Postpartum depression is thought to affect around 15 percent of women after childbirth – and can have a negative effect on kids too – but we still don't entirely understand why it happens in the first place. A new study has now uncovered a potential link with the person's immune system.

A team co-led by researchers from Virginia Commonwealth University looked at multiple characteristics of blood samples from 482 women with postpartum depression (PPD for short), finding significant differences in B-cells compared to those without the condition.

B-cells are a key part of the body's immune system, activated when the body identifies foreign objects; in response, these cells are one of the key antibody producers. B-cells also send out both pro- and anti-inflammatory signals.

"There's a really delicate interplay of the immune system during pregnancy," says geneticist Jerry Guintivano, from the University of North Carolina.

"It has to prevent infection from a cold, and it also has to finely tune itself so it doesn't recognize the fetus as a foreign body and attack it. Then in the postpartum period, all these hormones and pathways reset to get back to pre-pregnancy."

Guintivano and his colleagues used three types of biological analysis to identify the B-cell variations, namely RNA sequencing, DNA genotyping, and DNA methylation assessment – all designed to measure cell composition and activity.

In women with PPD, the researchers found thousands of individual B-cell transcripts – coding sequences for synthesizing proteins – that weren't seen in women without PPD. These differences were shown to be partly down to DNA variants and genetic regulation.

A fourth genetic technique called pathway analysis, which links coding sequences to possible physiological pathways the resulting proteins interact with, also highlighted altered B-cell activation between those with PPD and those without. At this stage though it's not clear exactly what's behind the variations or how they might play into the condition.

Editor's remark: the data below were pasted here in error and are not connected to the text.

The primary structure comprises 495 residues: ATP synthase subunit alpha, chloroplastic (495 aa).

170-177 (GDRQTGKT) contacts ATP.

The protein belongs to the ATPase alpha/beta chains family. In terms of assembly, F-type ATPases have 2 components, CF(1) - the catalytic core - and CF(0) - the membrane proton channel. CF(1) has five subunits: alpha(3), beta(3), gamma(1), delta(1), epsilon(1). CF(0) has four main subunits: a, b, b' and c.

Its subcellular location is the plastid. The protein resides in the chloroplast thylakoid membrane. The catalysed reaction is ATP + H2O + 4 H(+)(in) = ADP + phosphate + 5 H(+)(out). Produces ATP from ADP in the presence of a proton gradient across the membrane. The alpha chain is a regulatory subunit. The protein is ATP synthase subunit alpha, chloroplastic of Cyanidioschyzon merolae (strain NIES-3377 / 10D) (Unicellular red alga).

"This is the biggest study of its type but we still don't know why B-cells are changing," says Guintivano. "Are they reflecting another change in the body that is caused by or causes PPD? What is driving this B-cell behavior?"

That's where further studies will have to carry the work. Previous research has looked closely at genes and hormones and how they relate to PPD, but the team says that "multiple avenues" will need to be explored to fully understand the condition.

What the current study does provide is a large and diverse sample size – the largest ever in a study of this kind into postpartum depression – and a few possible clues as to how the immune system could be the cause and potential fix for what new mothers are experiencing.

PPD can be a devastating condition for both parents of a child, leading to anxiety, low energy, extreme sadness, eating and sleeping issues, and even suicidal thoughts. The researchers were keen to praise the women who came forward for the research.

"The women who participated in this study are new moms who came in during a very critical time when their babies were weeks old to participate in research to help other women," says Guintivano.

"I want to thank them for that. We want to do their contributions justice with our research."

The research has been published in Molecular Psychiatry.